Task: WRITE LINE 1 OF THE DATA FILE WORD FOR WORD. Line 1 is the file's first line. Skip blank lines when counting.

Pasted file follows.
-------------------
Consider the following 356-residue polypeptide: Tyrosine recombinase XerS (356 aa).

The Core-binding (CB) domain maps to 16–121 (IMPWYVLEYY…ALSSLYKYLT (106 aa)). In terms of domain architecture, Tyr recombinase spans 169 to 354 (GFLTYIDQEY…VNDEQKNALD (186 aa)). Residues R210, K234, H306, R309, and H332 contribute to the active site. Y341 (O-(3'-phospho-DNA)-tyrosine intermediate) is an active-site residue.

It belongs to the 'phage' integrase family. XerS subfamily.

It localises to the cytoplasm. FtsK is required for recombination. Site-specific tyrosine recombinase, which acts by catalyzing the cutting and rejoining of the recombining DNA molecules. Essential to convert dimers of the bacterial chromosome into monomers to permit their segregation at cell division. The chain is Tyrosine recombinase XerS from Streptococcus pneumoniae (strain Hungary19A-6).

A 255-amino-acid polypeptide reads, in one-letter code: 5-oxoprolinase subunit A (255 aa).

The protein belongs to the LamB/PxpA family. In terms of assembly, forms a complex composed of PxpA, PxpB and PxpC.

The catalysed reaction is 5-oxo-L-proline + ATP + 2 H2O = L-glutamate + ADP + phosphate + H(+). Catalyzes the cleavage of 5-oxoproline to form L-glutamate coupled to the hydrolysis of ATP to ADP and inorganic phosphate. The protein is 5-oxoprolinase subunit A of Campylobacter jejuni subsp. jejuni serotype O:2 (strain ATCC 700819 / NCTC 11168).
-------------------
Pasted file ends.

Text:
Consider the following 356-residue polypeptide: Tyrosine recombinase XerS (356 aa).